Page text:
THIS REVIEW OF ‘FEARSCAPE’ #5 IS SPOILER-FREE.
by Sara Mitchell. Dear, dear, reader. We’ve arrived at Fearscape #5, haven’t we. And it’s been a pretty absurd journey, hasn’t it? A story of trust, obsession, delusion. A story where your narrator forces you into a strange pact with him. In exchange for being his reader, you accept full responsibility for his odd, deranged actions, agreeing with everything he’s told you—that he wouldn’t have done what he’s doing if it weren’t for you—that if you hadn’t turned the page none of this would be happening. By letting him entertain you, he’s convinced you that you’re the one who’s created him.
In Fearscape, for hundreds of years our world has depended on sturdy storytellers, pioneers of poetry, literary leaders, knights of narration, for our very survival. Once in every generation, the Muse comes to our world from the Fearscape to retrieve our greatest living storyteller, who is charged with the task of defeating our greatest fears. Francesco Petrarch found a rat-like creature in the Fearscape called the Plague, and as he defeated that creature in the Fearscape, so too was the Black Death cured on Earth. These storytellers sacrifice a part of themselves for the greater good, in order to make us stronger.
This storyteller for us, of course, is regrettably Henry Henry. Self-preservational, manipulative, narcissistic, a liar. He’s constantly editing the comic in real-time as we read. He embellishes, revises, summarizes, and redacts entire conversations. Keeping his hands over our eyes and letting us peek through his fingers whenever he approves. All in our best interest, of course. He has to preserve us, after all, since he’s deemed us worthy of being his readers.
I used to have a recurring nightmare when I was in school that I was part of this mass migration of people at the end of the world trying to pass through a large, seemingly infinite, cave. We had to keep our heads down, our eyes closed and our mouths shut as we traveled in a long line hugging tightly against the walls, because the very large monsters in the cave could only detect you if they saw you and you made eye contact with them. (Yes, I wrote Bird Box. Thanks for all the memes.) With nothing more than the feeling of the person in front of you and the occasional sight of your own feet, you had to trust that you were still following a leader that was moving forward towards light and survival.
I bring up this nightmare because, like Henry Henry, I struggle to communicate without allusions to other stories, or becoming deeply invested in my own perspective. And, like Fearscape, I think there is a strong message to be found in following a leader through the dark, deprived of all autonomy and senses. The greatest power that a storyteller has is that they can suck you out of your world and into theirs. And with that great power comes, too often, a great abuse of power. That power, of taking the reins on a another person’s senses, parallels what we see in two scenarios echoed in both Fearscape and our own lives: abusive relationships and the modern crisis of false storytellers. The two tend to go hand-in-hand.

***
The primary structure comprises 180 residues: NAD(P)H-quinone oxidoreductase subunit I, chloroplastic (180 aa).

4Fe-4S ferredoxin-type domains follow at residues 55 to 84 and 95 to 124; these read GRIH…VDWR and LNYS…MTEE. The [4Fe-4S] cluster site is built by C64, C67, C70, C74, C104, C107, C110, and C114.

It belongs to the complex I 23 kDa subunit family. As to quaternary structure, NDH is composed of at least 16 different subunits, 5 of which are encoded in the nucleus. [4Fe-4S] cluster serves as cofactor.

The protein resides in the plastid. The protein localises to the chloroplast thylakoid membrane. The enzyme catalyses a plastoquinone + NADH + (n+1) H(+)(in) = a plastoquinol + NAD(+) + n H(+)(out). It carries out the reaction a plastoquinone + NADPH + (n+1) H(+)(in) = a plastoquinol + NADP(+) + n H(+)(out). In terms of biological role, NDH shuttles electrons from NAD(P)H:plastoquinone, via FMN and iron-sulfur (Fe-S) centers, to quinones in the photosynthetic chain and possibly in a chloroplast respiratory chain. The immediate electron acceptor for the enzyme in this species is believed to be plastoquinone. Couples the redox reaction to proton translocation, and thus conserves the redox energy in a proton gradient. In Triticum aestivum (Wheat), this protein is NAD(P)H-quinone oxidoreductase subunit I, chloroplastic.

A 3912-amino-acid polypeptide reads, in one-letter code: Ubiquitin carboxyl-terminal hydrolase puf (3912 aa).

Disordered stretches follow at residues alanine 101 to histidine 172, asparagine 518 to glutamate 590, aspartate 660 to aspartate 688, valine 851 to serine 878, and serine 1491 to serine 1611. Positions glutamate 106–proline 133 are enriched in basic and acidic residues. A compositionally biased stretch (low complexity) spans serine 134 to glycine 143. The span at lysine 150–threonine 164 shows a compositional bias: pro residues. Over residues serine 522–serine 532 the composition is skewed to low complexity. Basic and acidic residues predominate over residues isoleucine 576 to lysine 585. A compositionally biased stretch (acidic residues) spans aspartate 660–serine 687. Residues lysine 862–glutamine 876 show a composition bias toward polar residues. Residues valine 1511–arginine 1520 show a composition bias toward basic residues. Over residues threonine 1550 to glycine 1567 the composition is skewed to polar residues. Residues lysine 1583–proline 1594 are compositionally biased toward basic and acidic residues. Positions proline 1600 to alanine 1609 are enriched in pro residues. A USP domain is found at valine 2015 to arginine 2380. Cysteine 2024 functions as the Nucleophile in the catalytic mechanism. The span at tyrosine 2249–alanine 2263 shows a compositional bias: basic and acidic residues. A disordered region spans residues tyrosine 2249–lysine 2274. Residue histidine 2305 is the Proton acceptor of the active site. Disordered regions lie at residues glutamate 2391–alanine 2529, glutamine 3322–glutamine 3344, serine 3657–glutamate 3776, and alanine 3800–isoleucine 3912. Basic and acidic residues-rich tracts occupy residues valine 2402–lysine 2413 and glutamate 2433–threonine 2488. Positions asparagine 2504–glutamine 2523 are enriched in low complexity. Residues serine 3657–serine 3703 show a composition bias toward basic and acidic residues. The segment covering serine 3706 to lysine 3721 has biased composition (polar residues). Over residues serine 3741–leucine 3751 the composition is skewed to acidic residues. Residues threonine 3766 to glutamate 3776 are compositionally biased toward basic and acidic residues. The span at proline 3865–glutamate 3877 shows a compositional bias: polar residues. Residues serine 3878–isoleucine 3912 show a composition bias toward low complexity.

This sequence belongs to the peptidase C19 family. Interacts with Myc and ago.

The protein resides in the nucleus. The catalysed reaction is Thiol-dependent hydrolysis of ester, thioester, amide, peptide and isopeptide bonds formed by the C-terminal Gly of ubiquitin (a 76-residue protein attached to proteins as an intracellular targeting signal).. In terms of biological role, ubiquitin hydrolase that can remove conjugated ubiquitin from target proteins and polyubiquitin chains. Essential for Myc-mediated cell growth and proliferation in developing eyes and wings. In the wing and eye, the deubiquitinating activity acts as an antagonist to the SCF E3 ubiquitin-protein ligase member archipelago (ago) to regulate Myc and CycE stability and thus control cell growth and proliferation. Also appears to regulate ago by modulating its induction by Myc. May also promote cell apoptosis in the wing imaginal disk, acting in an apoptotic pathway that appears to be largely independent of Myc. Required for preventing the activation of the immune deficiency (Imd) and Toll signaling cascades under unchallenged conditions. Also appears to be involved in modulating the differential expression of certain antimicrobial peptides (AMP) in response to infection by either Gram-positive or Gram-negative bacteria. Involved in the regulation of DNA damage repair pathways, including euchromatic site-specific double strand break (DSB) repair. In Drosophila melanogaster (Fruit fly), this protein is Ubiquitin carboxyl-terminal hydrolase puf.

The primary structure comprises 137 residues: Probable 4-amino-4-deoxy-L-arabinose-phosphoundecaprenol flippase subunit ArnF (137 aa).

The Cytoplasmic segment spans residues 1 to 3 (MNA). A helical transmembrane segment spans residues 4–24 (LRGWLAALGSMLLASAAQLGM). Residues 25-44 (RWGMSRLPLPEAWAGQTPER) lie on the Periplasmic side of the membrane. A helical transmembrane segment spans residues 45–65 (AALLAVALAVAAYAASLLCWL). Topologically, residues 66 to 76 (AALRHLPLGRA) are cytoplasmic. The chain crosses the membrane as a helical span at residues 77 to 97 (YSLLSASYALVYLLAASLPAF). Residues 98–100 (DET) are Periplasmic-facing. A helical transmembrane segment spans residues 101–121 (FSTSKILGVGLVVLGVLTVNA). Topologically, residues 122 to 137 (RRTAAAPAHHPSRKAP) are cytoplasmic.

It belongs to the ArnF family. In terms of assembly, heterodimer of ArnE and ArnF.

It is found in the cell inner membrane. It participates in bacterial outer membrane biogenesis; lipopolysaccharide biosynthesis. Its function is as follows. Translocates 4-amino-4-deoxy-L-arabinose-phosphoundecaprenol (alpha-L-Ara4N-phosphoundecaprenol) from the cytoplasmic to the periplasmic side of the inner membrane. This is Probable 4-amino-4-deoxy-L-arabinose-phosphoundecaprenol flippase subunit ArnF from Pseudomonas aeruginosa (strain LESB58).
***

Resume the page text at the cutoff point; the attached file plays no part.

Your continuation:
We can’t make meaning of things, we can’t trust anything, when we can’t trust our storytellers, our leaders, or our guardians. Henry Henry represents all of this. Henry Henry isn’t the dedicated, pressing hero. He is the fear impersonating the savior. He’s the rat that embodied the crisis of the past, the man that embodies our current greatest anxieties. He’s controlling our perspective. He’s literally fake news.
Everything we’ve gone through on this anti-hero’s journey is kindling for the fire that lights in Fearscape #5. Without spoiling anything, we do get a brief moment’s glimpse at reality. In this final issue, we get the unredacted report. It’s refreshing and haunting, all at the same time, the truths comes to light as soon as Henry Henry isn’t controlling the narrative. It’s like pulling away from a man that’s kept his hands over your eyes for too long. Like taking a deep breath and finding the sun again after being trapped in a dark, dank cave for four and a half issues.
Vault Comics / $3.99
Written by Ryan O’Sullivan.
Art by Andrea Mutti.
Colors by Vladimir Popov.
Letters by AndWorld Design.
8 out of 10
Check out this 3-page preview of ‘Fearscape’ #5, courtesy of Vault Comics!
Variant cover by Andrea Mutti.